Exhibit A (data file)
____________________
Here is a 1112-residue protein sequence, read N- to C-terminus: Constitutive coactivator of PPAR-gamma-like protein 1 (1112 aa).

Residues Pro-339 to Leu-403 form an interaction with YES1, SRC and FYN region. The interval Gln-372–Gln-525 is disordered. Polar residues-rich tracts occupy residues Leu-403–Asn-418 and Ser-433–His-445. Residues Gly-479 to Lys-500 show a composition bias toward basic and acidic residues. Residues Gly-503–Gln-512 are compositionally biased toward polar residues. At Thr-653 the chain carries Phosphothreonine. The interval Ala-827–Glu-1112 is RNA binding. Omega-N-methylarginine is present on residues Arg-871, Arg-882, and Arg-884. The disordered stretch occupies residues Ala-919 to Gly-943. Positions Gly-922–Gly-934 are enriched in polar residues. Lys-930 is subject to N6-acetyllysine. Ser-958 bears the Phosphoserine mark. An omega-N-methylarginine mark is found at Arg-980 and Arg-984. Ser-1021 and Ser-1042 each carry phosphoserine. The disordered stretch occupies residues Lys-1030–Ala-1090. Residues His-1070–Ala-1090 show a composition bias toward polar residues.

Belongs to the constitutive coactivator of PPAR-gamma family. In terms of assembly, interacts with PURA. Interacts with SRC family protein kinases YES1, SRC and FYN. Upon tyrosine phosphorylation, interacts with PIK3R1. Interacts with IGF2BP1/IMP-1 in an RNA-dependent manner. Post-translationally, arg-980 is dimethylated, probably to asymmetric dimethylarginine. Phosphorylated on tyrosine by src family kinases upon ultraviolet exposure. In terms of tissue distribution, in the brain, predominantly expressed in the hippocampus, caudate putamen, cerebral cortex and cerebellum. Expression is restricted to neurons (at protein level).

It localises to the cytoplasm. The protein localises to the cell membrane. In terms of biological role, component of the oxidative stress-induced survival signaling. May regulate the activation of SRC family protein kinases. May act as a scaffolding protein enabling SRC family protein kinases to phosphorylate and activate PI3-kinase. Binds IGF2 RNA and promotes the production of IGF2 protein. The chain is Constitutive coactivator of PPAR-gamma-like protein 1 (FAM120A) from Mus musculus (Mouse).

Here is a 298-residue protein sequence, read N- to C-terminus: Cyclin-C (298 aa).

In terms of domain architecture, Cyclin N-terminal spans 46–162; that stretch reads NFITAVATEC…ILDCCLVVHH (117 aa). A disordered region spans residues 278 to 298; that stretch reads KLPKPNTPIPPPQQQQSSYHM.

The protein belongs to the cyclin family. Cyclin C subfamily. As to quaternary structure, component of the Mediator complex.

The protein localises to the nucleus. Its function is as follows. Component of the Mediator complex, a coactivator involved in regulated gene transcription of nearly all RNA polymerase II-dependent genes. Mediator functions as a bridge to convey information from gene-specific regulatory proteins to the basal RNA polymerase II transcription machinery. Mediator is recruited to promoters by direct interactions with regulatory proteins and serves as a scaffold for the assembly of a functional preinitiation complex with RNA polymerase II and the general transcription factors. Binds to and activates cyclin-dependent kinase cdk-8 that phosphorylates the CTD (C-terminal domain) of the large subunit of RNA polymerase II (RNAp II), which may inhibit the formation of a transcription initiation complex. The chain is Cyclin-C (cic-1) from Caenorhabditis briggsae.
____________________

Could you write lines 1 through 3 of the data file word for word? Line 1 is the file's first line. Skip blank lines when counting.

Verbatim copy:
Here is a 1112-residue protein sequence, read N- to C-terminus: Constitutive coactivator of PPAR-gamma-like protein 1 (1112 aa).

Residues Pro-339 to Leu-403 form an interaction with YES1, SRC and FYN region. The interval Gln-372–Gln-525 is disordered. Polar residues-rich tracts occupy residues Leu-403–Asn-418 and Ser-433–His-445. Residues Gly-479 to Lys-500 show a composition bias toward basic and acidic residues. Residues Gly-503–Gln-512 are compositionally biased toward polar residues. At Thr-653 the chain carries Phosphothreonine. The interval Ala-827–Glu-1112 is RNA binding. Omega-N-methylarginine is present on residues Arg-871, Arg-882, and Arg-884. The disordered stretch occupies residues Ala-919 to Gly-943. Positions Gly-922–Gly-934 are enriched in polar residues. Lys-930 is subject to N6-acetyllysine. Ser-958 bears the Phosphoserine mark. An omega-N-methylarginine mark is found at Arg-980 and Arg-984. Ser-1021 and Ser-1042 each carry phosphoserine. The disordered stretch occupies residues Lys-1030–Ala-1090. Residues His-1070–Ala-1090 show a composition bias toward polar residues.

Belongs to the constitutive coactivator of PPAR-gamma family. In terms of assembly, interacts with PURA. Interacts with SRC family protein kinases YES1, SRC and FYN. Upon tyrosine phosphorylation, interacts with PIK3R1. Interacts with IGF2BP1/IMP-1 in an RNA-dependent manner. Post-translationally, arg-980 is dimethylated, probably to asymmetric dimethylarginine. Phosphorylated on tyrosine by src family kinases upon ultraviolet exposure. In terms of tissue distribution, in the brain, predominantly expressed in the hippocampus, caudate putamen, cerebral cortex and cerebellum. Expression is restricted to neurons (at protein level).